Note: Due to the gory nature of the haunt, Rosenthal does not recommend it for children under 13. The haunt is free, but accepting donations for Mutt Match L.A., a no-kill shelter.
No “strangers” to the scene, this home on Natalie Lane has been bringing the scares for more than a decade.
“We’ve been doing it since 2008,” said Bond Landeen, whose experience as an HVAC contractor with his company, Landeen Heating and Air Conditioning, also helps when it comes to constructing sets.
Landeen jokingly referred to his scare lair, as “where Disneyland ends and nightmares begin,” a fun, family effort that’s progressed from plastic sheets that divided their lawn to a buildout that includes original furniture to create the feel of a Hollywood production — one full of scares, anyway.
Like all of the other places in the list, the fun involves family and kids from the neighborhood as part of the “scare crew” in the haunted house.
The name comes from how his daughter used to pronounce the name of the main character from Tim Burton’s “The Nightmare Before Christmas,” Landeen said. The haunt is free, but donations will be accepted that he puts toward expanding the attraction each year, he said.
Address: 28603 Natalie Lane, Saugus
Hours of Operation: 7-11 p.m., Oct. 25-26; 8 p.m. to midnight
Note: From 6-8 p.m. on Halloween night, Pumkin Jack is hosting a kid-friendly version.
Clown Town at The Corner House
Fittingly named, Javier Cano’s house on the corner, as well as a fun partnership with his neighbor, allows Cano to offer a spooky display
Between 7-10 we leave the lights on, on Halloween we stay open a little bit more
“It’s a yard haunt,” according to Cano, so the lights stay on and people can explore “the corner house” at their own leisure, or rather peril, and enjoy the scares. On Halloween night, the Cano family, as well as friends and neighbors, get together to spook trick-or-treaters. There’s no charge to enjoy the show at any time, but for trick-or-treaters who brave the scare, there’s a larger candy reward in store, he added.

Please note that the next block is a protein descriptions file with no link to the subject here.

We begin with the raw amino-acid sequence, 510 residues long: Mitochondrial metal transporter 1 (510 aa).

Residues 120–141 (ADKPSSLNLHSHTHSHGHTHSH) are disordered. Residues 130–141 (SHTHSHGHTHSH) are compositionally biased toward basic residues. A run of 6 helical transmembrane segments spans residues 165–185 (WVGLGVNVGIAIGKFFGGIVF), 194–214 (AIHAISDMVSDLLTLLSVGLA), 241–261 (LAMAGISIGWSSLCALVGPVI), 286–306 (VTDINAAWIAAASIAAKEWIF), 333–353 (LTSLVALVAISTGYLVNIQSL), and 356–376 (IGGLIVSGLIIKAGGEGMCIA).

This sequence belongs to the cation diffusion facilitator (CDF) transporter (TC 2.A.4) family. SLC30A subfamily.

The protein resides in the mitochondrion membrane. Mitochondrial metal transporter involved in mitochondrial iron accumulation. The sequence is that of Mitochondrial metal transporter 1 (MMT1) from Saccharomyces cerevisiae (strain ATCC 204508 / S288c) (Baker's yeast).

Address: 25302 Via Palacio, Valencia
Hours of operation: 7-10 p.m., every night until Nov. 2
Vasquez Rocks Haunted Hike
Nature lovers will get a kick out of Vasquez Rocks’ Haunted Hike. The hike will feature a half-mile hike with static displays scattered throughout and 30 live scare actors to interact with guests. After the hike, guests will go through a maze then take a tram back to their vehicles.
“Since we’re out here in the natural park, there’s no artificial lighting — so it will get very dark and it can be very frightening and intimidating if you’re not used to the area,” said . “You might also hear coyote’s howling and owls hooting and screeching, so just the unknown can make this event very scary.
The event is not recommended for children under 13, and guests are advised appropriate clothing and footwear since there will be a hike with narrow paths.
Address: 10700 W. Escondido Canyon Road, Agua Dulce
Hours of operation: Oct. 18-19, 6:30-9:30 p.m.
Note: Admission is $12, with proceeds going to county Animal Care and Control. Pre-register at vasquezrockshauntedhike.weebly.com. For info, call 661-268-0840.
SCV Sheriff’s Station’s Haunted Jailhouse
For the last 30 years, the deputies at the Santa Clarita Valley Sheriff’s Station have put together this low-cost, family-friendly jailhouse. For $2, children can enjoy a costume contest, candy, games, prizes, exploring some of the Sheriff’s Department’s vehicles on display and, of course, the haunted jailhouse, which deputies create with SCV Boys & Girls Club volunteers. For the event, local inmates are transported to a nearby station and visitors are able to tour the jail with its spooky guests. The proceeds benefit the Boys & Girls Club.
Address: 23740 Magic Mountain Parkway, Valencia
Hours of operation: 11 a.m. to 4 p.m., Sunday, Oct. 27. Note: There are costume contests for different age groups, with more information available by calling (661) 255-1121.